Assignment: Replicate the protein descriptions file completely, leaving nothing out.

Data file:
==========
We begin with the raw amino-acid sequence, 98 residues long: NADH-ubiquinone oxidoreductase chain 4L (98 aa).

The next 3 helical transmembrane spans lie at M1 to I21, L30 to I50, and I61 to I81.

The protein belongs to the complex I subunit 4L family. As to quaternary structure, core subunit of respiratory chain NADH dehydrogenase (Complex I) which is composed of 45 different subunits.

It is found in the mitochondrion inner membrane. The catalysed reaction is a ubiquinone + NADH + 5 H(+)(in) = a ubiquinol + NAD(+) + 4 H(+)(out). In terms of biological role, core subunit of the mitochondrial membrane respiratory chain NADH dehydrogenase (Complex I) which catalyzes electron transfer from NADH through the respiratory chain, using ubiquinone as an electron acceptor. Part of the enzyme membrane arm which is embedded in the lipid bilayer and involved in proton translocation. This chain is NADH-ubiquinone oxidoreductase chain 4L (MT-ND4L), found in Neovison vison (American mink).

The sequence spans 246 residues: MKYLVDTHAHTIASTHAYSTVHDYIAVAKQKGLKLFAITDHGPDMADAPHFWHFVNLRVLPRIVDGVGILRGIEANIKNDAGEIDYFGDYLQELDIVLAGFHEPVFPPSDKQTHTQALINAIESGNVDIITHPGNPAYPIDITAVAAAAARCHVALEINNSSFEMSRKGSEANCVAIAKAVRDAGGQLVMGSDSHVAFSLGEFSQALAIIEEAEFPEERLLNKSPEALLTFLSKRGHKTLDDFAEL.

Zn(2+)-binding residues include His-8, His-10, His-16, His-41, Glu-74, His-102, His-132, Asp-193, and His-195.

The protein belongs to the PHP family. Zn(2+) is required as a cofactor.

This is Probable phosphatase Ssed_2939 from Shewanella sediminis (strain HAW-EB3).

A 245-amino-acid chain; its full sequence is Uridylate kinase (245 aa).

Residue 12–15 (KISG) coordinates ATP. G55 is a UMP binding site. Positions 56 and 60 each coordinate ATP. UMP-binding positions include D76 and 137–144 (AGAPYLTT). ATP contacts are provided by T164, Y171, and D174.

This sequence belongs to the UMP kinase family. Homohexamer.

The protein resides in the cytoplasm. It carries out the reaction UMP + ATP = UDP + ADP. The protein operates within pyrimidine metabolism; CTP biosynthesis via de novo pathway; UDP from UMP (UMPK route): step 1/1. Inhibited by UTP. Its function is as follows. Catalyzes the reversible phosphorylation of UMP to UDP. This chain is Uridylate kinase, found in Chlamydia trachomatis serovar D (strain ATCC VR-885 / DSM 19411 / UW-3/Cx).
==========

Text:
We begin with the raw amino-acid sequence, 98 residues long: NADH-ubiquinone oxidoreductase chain 4L (98 aa).

The next 3 helical transmembrane spans lie at M1 to I21, L30 to I50, and I61 to I81.

The protein belongs to the complex I subunit 4L family. As to quaternary structure, core subunit of respiratory chain NADH dehydrogenase (Complex I) which is composed of 45 different subunits.

It is found in the mitochondrion inner membrane. The catalysed reaction is a ubiquinone + NADH + 5 H(+)(in) = a ubiquinol + NAD(+) + 4 H(+)(out). In terms of biological role, core subunit of the mitochondrial membrane respiratory chain NADH dehydrogenase (Complex I) which catalyzes electron transfer from NADH through the respiratory chain, using ubiquinone as an electron acceptor. Part of the enzyme membrane arm which is embedded in the lipid bilayer and involved in proton translocation. This chain is NADH-ubiquinone oxidoreductase chain 4L (MT-ND4L), found in Neovison vison (American mink).

The sequence spans 246 residues: MKYLVDTHAHTIASTHAYSTVHDYIAVAKQKGLKLFAITDHGPDMADAPHFWHFVNLRVLPRIVDGVGILRGIEANIKNDAGEIDYFGDYLQELDIVLAGFHEPVFPPSDKQTHTQALINAIESGNVDIITHPGNPAYPIDITAVAAAAARCHVALEINNSSFEMSRKGSEANCVAIAKAVRDAGGQLVMGSDSHVAFSLGEFSQALAIIEEAEFPEERLLNKSPEALLTFLSKRGHKTLDDFAEL.

Zn(2+)-binding residues include His-8, His-10, His-16, His-41, Glu-74, His-102, His-132, Asp-193, and His-195.

The protein belongs to the PHP family. Zn(2+) is required as a cofactor.

This is Probable phosphatase Ssed_2939 from Shewanella sediminis (strain HAW-EB3).

A 245-amino-acid chain; its full sequence is Uridylate kinase (245 aa).

Residue 12–15 (KISG) coordinates ATP. G55 is a UMP binding site. Positions 56 and 60 each coordinate ATP. UMP-binding positions include D76 and 137–144 (AGAPYLTT). ATP contacts are provided by T164, Y171, and D174.

This sequence belongs to the UMP kinase family. Homohexamer.

The protein resides in the cytoplasm. It carries out the reaction UMP + ATP = UDP + ADP. The protein operates within pyrimidine metabolism; CTP biosynthesis via de novo pathway; UDP from UMP (UMPK route): step 1/1. Inhibited by UTP. Its function is as follows. Catalyzes the reversible phosphorylation of UMP to UDP. This chain is Uridylate kinase, found in Chlamydia trachomatis serovar D (strain ATCC VR-885 / DSM 19411 / UW-3/Cx).